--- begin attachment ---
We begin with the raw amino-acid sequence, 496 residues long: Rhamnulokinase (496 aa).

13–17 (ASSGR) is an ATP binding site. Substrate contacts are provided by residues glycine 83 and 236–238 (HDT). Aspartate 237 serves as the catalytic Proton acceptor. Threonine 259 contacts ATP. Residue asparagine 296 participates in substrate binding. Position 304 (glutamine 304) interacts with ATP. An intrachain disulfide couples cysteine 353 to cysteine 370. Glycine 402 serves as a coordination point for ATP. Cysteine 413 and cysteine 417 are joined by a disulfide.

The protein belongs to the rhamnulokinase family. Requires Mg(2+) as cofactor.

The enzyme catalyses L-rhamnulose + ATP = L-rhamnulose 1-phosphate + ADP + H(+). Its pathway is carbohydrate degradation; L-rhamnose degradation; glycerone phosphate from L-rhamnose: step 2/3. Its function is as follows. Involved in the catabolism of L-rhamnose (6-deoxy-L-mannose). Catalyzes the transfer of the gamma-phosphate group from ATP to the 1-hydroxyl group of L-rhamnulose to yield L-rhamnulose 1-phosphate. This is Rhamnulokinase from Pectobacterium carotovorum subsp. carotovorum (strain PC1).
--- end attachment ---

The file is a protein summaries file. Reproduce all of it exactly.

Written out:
We begin with the raw amino-acid sequence, 496 residues long: Rhamnulokinase (496 aa).

13–17 (ASSGR) is an ATP binding site. Substrate contacts are provided by residues glycine 83 and 236–238 (HDT). Aspartate 237 serves as the catalytic Proton acceptor. Threonine 259 contacts ATP. Residue asparagine 296 participates in substrate binding. Position 304 (glutamine 304) interacts with ATP. An intrachain disulfide couples cysteine 353 to cysteine 370. Glycine 402 serves as a coordination point for ATP. Cysteine 413 and cysteine 417 are joined by a disulfide.

The protein belongs to the rhamnulokinase family. Requires Mg(2+) as cofactor.

The enzyme catalyses L-rhamnulose + ATP = L-rhamnulose 1-phosphate + ADP + H(+). Its pathway is carbohydrate degradation; L-rhamnose degradation; glycerone phosphate from L-rhamnose: step 2/3. Its function is as follows. Involved in the catabolism of L-rhamnose (6-deoxy-L-mannose). Catalyzes the transfer of the gamma-phosphate group from ATP to the 1-hydroxyl group of L-rhamnulose to yield L-rhamnulose 1-phosphate. This is Rhamnulokinase from Pectobacterium carotovorum subsp. carotovorum (strain PC1).